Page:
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Dutch cities enforce curfew with emergency measures put in place

By JONATHAN POWELL in London | China Daily Global | Updated: 2021-01-28 09:34

Police officers block a street during a demonstration against restrictions put in place to curb the spread of the coronavirus disease (COVID-19) in Rotterdam, Netherlands on Jan 26, 2021. [Photo/Agencies]

Following a third night of violent rioting in towns and cities across the Netherlands, the Dutch government said it would continue to enforce a strict night-time curfew set on Saturday that prevents people from leaving their homes from 9 pm to 4:30 am.

It was relatively calm in Dutch cities on Tuesday night as emergency ordinances were in place to give law enforcement greater powers to respond to the rioting, during which nearly 500 people were detained and thousands fined, Reuters reported.

On Monday night, in violence triggered by the curfew, set in an effort to curb novel coronavirus infections, roaming groups of rioters set fire to vehicles, threw stones, ransacked and looted stores, and in one case attacked a hospital.

Agence France-Presse quoted the Dutch chief of police, Henk van Essen, as saying the riots no longer had "anything to do with the basic right to demonstrate".

Protesters clashed with riot police in Rotterdam and Amsterdam, and trouble also flared in Den Bosch, Zwolle, Amersfoort, Alkmaar, Hoorn, and Gouda, "where several cars were set on fire", and in Haarlem, "where police were attacked with stones", The Guardian reported.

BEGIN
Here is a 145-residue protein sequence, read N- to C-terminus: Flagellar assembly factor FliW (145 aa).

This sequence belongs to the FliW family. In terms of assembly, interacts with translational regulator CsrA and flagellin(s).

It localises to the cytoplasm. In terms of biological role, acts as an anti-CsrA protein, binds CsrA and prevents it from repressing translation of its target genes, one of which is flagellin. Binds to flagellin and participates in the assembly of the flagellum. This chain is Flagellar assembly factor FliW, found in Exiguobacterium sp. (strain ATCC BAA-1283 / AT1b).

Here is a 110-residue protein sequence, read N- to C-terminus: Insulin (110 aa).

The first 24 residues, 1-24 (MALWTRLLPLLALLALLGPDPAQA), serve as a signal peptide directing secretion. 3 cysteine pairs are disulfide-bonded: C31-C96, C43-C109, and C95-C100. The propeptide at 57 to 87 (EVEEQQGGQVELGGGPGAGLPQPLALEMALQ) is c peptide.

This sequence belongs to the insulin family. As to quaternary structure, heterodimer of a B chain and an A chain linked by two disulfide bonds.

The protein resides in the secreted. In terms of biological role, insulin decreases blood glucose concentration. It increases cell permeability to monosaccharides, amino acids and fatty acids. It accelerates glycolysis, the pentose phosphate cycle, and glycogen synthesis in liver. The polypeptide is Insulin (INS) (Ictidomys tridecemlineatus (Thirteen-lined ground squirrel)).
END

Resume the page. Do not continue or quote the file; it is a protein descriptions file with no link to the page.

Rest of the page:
Police used tear gas, mounted troops and water cannons to disperse rioters after protests were banned and demonstrators asked to go home, agencies reported.

Most rioters were youths or young men, who reportedly used social media apps to organize, officials said. The worst disturbances were in Rotterdam where police said 10 officers were hurt, the BBC reported.

Several cities have issued emergency decrees giving the police broader powers of arrest, the Associated Press reported.

"These people are shameless thieves, I cannot say otherwise," Rotterdam mayor Ahmed Aboutaleb said.

An appeal was issued nationwide on Tuesday evening calling on parents to keep teenagers indoors.

The Netherlands has seen demonstrations against restrictions for many months, but this is the first time there has been serious violence.

The 9 pm curfew, the nation's first such social restriction since World War II, was implemented following a warning by the National Institute for Health over a new wave of infections due to the variant of the virus first detected in the United Kingdom, and was imposed despite weeks of declines in new infections, the Telegraph reported.

The Netherlands has had nearly one million confirmed COVID-19 cases, with more than 13,650 deaths.

One expert suggested some peaceful protests may have been "hijacked" by people looking for violence.

Quoted in The Guardian, a leading Dutch criminologist, Henk Ferwerda, said the riots involved "virus deniers, political protesters and kids who just saw the chance to go completely wild - all three groups came together".

Prime Minister Mark Rutte condemned the acts of "criminal violence" and said the riots would not affect the measures in place. "The curfew remains necessary. It is the virus that is robbing us of our freedom," he said.

After resigning last week over a social welfare scandal, Rutte's government is acting in a caretaker capacity before the election, scheduled for March 17.

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